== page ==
At the Shard opening in London
Laura talks about getting customers and keeping them…
Acquiring customers is completely different to retaining them. I saw this in action last week when me and some of the other grads (our scheme, Mainstream and International) gathered together for dinner following by the opening of London’s newest building “The Shard”.
The river bank was packed full of enthusiastic spectators, awaiting the spectacle of lights tipped by promoters as a ‘spectacle of lasar beams’.
Imagine our disappointment then when the ‘show’ started and turned out to be nothing more than a few green lasar beams and some slight changes in colour on the building. Think less ‘spectacle of lights’ and more ‘dodgy Blackpool nightclub’. Very disappointing.
Such is the story of acquisition and retention. During all of my placements, I’ve seen different ways of ‘promoting the light show’; we market our products using brochures, websites, social media, trade shows and more, describing them as exciting, life-changing, eye-opening. But it is only by delivering what we promise that we can stand any chance of retaining our customers and securing repeat business.
Acquisition and Retention Model
As per the image above, I believe there is a large proportion of the customer experience which is vital to retention, but perhaps not focused on by us quite as much as it could be.
Of course, the pre-booking information we give people and the ease with which they are able to book with us is incredibly important, but do we spend too long looking at which offers to put out to market, which destinations are selling and how we can increase volume year on year, and not enough considering how we can improve the holiday experience itself and how our aftersales and ongoing communications can aid our numbers in coming years?
It is my belief that we do, and that as a Division with such a wealth of product, we should be able to retain customers year after year, appealing to their changing wants and needs as we go. Reporting on that will be a key part of this.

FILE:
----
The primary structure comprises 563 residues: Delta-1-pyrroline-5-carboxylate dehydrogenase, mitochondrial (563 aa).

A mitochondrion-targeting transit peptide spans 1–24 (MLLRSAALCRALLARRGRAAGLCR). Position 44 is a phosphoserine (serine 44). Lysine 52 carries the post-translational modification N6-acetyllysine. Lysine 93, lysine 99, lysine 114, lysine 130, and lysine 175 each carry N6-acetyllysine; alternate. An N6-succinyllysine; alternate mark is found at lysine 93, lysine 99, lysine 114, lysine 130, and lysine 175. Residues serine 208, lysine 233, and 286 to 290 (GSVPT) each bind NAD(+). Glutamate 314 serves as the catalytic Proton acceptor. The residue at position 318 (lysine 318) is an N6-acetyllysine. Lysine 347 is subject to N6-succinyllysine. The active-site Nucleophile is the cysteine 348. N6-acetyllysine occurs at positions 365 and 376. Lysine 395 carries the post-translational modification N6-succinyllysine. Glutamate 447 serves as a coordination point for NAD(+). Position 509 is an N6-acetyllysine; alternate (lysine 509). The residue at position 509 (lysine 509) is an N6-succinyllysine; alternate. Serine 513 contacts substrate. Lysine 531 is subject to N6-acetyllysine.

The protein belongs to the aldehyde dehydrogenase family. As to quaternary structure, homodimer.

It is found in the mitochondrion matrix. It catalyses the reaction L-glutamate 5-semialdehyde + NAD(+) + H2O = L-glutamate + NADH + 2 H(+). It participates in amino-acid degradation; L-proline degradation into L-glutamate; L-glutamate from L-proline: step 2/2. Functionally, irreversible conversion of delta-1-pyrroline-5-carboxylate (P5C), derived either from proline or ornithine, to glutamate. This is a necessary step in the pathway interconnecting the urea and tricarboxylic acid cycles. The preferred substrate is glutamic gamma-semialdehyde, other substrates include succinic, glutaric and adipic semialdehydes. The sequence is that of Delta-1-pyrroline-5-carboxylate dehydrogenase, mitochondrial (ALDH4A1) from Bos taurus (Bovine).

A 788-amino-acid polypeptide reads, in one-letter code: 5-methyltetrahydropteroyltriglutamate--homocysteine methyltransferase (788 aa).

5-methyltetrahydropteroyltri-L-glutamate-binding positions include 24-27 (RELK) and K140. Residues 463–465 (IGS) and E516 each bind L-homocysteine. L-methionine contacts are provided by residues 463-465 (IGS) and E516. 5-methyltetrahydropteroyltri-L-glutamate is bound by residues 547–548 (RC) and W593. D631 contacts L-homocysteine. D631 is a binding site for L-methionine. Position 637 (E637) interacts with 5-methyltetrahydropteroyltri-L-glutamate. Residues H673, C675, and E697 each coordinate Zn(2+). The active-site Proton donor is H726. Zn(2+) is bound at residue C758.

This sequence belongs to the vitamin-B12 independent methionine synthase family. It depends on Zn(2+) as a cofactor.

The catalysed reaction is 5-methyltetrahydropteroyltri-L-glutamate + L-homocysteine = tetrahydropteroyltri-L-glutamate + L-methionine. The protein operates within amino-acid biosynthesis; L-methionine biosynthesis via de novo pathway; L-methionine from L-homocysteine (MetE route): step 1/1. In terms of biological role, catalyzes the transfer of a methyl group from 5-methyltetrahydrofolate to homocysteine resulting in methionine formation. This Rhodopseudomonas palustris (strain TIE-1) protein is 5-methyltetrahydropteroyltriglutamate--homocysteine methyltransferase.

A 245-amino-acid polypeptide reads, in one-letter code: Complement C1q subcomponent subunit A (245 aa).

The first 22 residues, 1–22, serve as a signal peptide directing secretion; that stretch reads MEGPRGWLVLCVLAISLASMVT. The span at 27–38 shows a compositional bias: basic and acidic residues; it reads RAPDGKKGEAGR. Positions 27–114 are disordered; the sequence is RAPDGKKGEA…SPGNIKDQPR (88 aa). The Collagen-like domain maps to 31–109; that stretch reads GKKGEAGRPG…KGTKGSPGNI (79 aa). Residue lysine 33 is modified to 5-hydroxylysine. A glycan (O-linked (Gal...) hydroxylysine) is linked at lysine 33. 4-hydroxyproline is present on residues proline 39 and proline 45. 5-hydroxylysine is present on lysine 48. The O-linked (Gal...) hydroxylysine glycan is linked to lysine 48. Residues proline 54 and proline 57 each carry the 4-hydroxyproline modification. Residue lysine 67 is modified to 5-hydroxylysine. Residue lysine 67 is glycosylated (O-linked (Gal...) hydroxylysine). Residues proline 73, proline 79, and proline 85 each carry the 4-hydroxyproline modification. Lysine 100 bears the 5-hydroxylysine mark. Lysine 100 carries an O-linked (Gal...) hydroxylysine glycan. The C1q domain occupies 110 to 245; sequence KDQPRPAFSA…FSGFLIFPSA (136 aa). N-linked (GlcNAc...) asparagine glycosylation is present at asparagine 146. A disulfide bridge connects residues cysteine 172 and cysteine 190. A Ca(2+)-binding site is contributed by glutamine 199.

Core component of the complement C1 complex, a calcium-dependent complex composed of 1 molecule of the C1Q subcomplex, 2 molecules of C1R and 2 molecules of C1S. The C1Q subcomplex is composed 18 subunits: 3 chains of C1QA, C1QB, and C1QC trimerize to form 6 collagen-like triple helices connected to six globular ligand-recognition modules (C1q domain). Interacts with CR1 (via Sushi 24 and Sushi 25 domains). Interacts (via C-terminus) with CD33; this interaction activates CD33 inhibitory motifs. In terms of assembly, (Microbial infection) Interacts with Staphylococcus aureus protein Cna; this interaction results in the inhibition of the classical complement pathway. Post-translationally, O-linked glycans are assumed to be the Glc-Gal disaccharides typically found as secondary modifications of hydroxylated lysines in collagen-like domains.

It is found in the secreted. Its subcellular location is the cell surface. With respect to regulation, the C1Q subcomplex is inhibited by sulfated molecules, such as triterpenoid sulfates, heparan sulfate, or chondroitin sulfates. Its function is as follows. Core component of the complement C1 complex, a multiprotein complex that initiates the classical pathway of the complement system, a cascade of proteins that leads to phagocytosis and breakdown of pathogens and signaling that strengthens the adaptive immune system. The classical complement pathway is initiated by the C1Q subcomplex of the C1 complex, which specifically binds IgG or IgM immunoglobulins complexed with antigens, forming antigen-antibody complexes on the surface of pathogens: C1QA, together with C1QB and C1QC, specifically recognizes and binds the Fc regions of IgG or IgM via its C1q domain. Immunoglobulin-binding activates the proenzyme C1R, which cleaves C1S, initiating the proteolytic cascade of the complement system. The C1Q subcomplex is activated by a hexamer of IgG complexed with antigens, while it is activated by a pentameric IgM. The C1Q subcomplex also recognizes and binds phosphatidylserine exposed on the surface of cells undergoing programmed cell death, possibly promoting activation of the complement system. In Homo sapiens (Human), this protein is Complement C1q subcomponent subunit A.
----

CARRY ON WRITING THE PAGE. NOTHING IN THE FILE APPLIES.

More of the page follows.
For example, this week, one of the areas I am in charge of monitoring is down on volume. I’ve looked at why and it appears civil unrest in the country could be a contributing factor (something we cannot control). I report this back in my weekly update to the management, but what isn’t reported is whether the volume decline we see in this area is picked up by another. In other words, does out ‘pot’ of customers shrink or grow year on year?
By taking into account all destinations within our brand, we can report and measure the retention of custom to the brand. By taking into account all the brands in our Division, we can monitor retention of the custom to the Division. And by monitoring the ‘pot of customers’ within our Sector and our Group, we can monitor retention of the custom to Specialist & Activity and TUI overall.
For the past few years, technology, changing economy, changing needs have changed the way our customers behave and we’ve seen an emergence of customers who seek a more dynamic approach to their holiday. But my fear is that we’ve taken this to mean we can no longer expect brand loyalty – when the truth is, we can.
By reporting on year-on-year volume and margin changes, we can maintain ourselves this year. But by reporting on retained custom (has our ‘pot’ of customer shrunk or grown year on year), I believe we have far more potential for sustaining ourselves this year, next year and for many years to come.